This post is sponsored by Similac.
Pressure, guilt, anxiety, doubt—these are things we all feel as parents. In addition to happiness, joy, and boundless love, of course.
Everything changes the moment we become moms, and, in some ways, the lives we once knew become totally obsolete. (Did we even really exist before our babies?!) It’s a good thing, but it’s not always easy. It can be hard. It can be stressful. It will be exhausting. It’s nice to know that we’re not alone—to be reminded that there are lots of other women out there feeling the exact same way.
A few weeks ago, I joined Similac and a group of bloggers and moms in NYC to panel about the biggest challenges and greatest rewards of raising babies and toddlers. From feeding picky eaters to living up to those unrealistic Pinterest projects, we chatted about all the demands on today’s modern moms.
While sipping coffee and getting manicures in the gorgeous garden-party setting, we enjoyed a humorous presentation from bloggers Lynzy Coughlin of Lynzy and Co., and Lauren McBride of Lauren McBride Blog. As mothers of infants and toddlers, they were able to reenact some seriously relatable scenes and situations from mealtime in their homes. Distracted eating, messy eating, barely eating—you name it, they covered it. Because we’re all living it.
We broke for lunch and more pampering, and chatted amongst ourselves. I met many moms, and marveled at how everyone had their own story. We talked about our kids—how many, what ages, what grades, which summer camps, which pediatricians. That’s what happens—get some moms together and conversations ensue. Because we’re all living it.
Next, it was on to the main portion for the event: the mom-blogger panel, featuring Modern Day Moms, Everyday Reading, Happily Hughes, Lynzy & Co., Lauren McBride Blog, and yours truly. The first topic up for debate: Mommyhood in the age of social media. It’s a whole new ballgame out there, and a time of competence, comparison, competition, and commiseration. It can make us feel like total heroes; it can make us feel like terrible failures. I’m pretty sure we would still be going if they didn’t cut us off.
As bloggers, it’s hard not to get caught up in the social-media frenzy. We want to have viral pins and attractive Instagram feeds and popular Facebook accounts. But real life does not necessarily look like a perfectly styled, well-curated Instagram post. Real life, as a mom, is more gritty, less pretty. We may strive for perfection, but when the witching hour rolls around and the kids are filthy and hungry and cranky, an aesthetically pleasing flat-lay photo is not going to bathe, feed, and tuck your babies into bed. Here’s the big social-media takeaway: use it, enjoy it, but don’t let the desire for likes and re-pins and retweets dominate your day. Live your life—and if you can get a great Instagram snap, kudos to you. And if you can’t, well, you’re still doing just fine. I should know. I’m living it. We’re all living it.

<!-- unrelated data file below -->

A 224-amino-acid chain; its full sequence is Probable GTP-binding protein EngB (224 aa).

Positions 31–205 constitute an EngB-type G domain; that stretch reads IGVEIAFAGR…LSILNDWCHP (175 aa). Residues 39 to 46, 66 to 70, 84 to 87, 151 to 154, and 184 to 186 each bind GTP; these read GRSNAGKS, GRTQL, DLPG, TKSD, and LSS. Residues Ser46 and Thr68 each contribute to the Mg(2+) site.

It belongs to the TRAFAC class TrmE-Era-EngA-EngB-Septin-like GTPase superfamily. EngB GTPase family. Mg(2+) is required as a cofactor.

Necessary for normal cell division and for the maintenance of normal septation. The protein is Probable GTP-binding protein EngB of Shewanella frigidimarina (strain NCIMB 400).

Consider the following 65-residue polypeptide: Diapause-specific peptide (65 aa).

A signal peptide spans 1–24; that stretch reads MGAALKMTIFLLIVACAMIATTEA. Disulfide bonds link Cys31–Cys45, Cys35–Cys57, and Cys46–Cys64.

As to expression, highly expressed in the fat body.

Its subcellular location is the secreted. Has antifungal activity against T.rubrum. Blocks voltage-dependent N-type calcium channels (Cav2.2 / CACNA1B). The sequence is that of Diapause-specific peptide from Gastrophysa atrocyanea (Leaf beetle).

Feeding time was another major talking point—because, of course, getting a one-year-old or an 18-month-old or a stubborn-as-nails toddler to eat a balanced diet is not for the fainthearted. We swapped tips, shared stories, and laughed about the potential disaster that is dinnertime. We were asked how we make meals more engaging and fun for our little ones. My answer was simple: interaction.
I used to feed my children first and then shovel food down my throat and on a plate for my husband as an afterthought. It was rushed and frazzled and entirely unpleasant. Now we’re trying to sit down at the table together at least three times a week. And if the kids don’t feel like eating what I made, that’s fine. (There’s always the next meal!) But the point is, they have to sit there. We tell jokes and play peek-a-boo and try to make it a bonding experience. Sometimes it’s a success, other times it’s not (we’re all living it)—and practice will hopefully, one day, lead to (imperfect) perfection.
I also talked about how I’ve stopped fretting about the mess and mayhem at meals. I used to get caught up in dictating the “proper” way to eat. “Use your spoon! Don’t throw that on the floor.” But now I just go with the flow. My daughter basically bathes herself in yogurt at lunch every day. She gives herself a facial—and sometimes she gives me one too. As long as she’s enjoying it, getting protein and calcium and having a good time to boot, why should I stop her? (Plus, her skin is always radiant!)
Later, we talked about the pressure we put on ourselves to be everything for our kids and our husbands and our families and friends and coworkers. We talked about the way we blame, doubt, and shame ourselves. We discussed ways we can be nice to ourselves and kinder to each other. Even moms in the audience partook in the conversation—because, yeah, we’re all living it.
We closed out the panel by each giving a piece advice for “life on the go” as a mom. My tip: pick your battles. If your son only wants to eat white bread for dinner at a restaurant, if your daughter “needs” to wear mismatching socks to the grocery store, if your kids demand to watch a program in the car or to bring a favorite toy to the dinner table, set rules, instill limitations, be a role model, and then pick your battles. Know your threshold and when to say uncle—and, FYI, you’re the only one who can determine when that is for your family. For my crew, a little flexibility and a “go with the flow’” mindset can take us from meltdown to calm down. You do what you’ve got to do to get through the day. You know, we’re all living it. So, you do you, Mom. You’re doing just fine.
That’s the reminder I needed—and got—at the Similac Mom’s Garden Party Luncheon.